We also decided to take a long walk by the water of the lovely bay that runs next to the museum and the boys looked for sea creatures and rocks by the water’s edge. We wandered through secret gardens and I let then run through open fields. In short, we enjoyed the museum our way. Luckily, the moms with me were both moms of two of the sensory-loving boys in the group, and so they were on board every step of the way.
5) Use real life teachable moments as they happen.
When unexpected behaviors occur (which is bound to happen), it’s important to use the opportunity as a teachable moment.
At lunch, one of the kids said that “Nate” was running around barefoot near the trees that were next to the picnic tables. Sure enough, I spotted Nate’s shoes on the ground and Nate halfway up the tree. I called Nate over and sat him down next to me on the bench. We talked about why running around barefoot is unexpected. “But, I needed a good grip to climb the trees.” We talked about how that wasn’t safe to do in public. He understood, put his shoes and socks back on (we had to have another talk about why he needed to wear his socks too), and then I let him go. I could have yelled and lectured at him, but instead I used the moment as a learning opportunity for him. Then, I released him back to play to see if he had learned what I taught him. Had he taken his shoes off again, he would have had to sit out the rest of the playground time and reflected on his choices.
6) Remember- it’s about learning and having fun!
Our day turned out to be a lot of fun, but it could have easily gone a different way if I had structured our trip differently. My boys had their moments of impulsivity (such as when they finally broke free and ran towards the playground the moment I released them, almost barreling over a couple of elderly visitors) but overall they managed to follow the expectations because I set reasonable limits for them. I like to think that one of the reasons why we were able to enjoy the trip was because I found the balance between setting boundaries to keep them safe while still allowing them the freedom to be themselves. I try to do the same for my own son when we go on adventures. I see so many parents at theme parks dragging their child from one place to the next, trying to “do it all” and trying to “get their money’s worth”. All they succeed in doing is creating a tired, miserable, over-stimulated child. I can’t tell you how many meltdowns I’ve seen at Disney, which is supposed to be the happiest place on Earth! Remember- it’s supposed to be fun, and for the trip to be fun for them, we have to consider what works for them. This will make the outing much more enjoyable for everyone!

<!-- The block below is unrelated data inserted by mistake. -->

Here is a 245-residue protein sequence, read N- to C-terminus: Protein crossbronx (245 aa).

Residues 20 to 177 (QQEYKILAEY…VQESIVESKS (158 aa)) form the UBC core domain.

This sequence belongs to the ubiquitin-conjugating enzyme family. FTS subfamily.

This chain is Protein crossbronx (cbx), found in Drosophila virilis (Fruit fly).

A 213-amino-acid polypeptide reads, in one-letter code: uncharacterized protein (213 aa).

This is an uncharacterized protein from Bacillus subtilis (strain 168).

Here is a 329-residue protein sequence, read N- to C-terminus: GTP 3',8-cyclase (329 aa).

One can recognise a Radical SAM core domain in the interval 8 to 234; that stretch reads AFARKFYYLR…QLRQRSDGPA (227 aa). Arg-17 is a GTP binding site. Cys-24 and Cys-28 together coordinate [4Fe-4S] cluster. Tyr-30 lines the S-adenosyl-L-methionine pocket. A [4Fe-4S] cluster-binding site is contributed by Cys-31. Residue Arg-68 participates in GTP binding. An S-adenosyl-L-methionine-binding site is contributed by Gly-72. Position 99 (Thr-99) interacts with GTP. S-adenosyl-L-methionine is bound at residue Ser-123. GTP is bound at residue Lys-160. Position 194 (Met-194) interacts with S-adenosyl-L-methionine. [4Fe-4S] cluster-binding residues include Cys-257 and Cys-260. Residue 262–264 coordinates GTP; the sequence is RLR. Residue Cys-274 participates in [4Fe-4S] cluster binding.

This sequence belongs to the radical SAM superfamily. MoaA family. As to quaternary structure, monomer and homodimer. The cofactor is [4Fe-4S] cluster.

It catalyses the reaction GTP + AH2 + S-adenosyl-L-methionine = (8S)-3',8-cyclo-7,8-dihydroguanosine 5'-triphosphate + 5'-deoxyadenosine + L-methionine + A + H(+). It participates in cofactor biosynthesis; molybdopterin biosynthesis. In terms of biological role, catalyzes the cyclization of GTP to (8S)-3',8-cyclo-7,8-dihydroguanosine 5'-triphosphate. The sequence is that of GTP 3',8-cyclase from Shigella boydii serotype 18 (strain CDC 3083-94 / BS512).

Good luck and happy exploring!
Welcome to the Voices of Special Needs Blog Hop — a monthly gathering of posts from bloggers hosted by The Sensory Spectrum and The Jenny Evolution. Click on the links below to read stories from other bloggers about what it’s like to have child or student with special needs.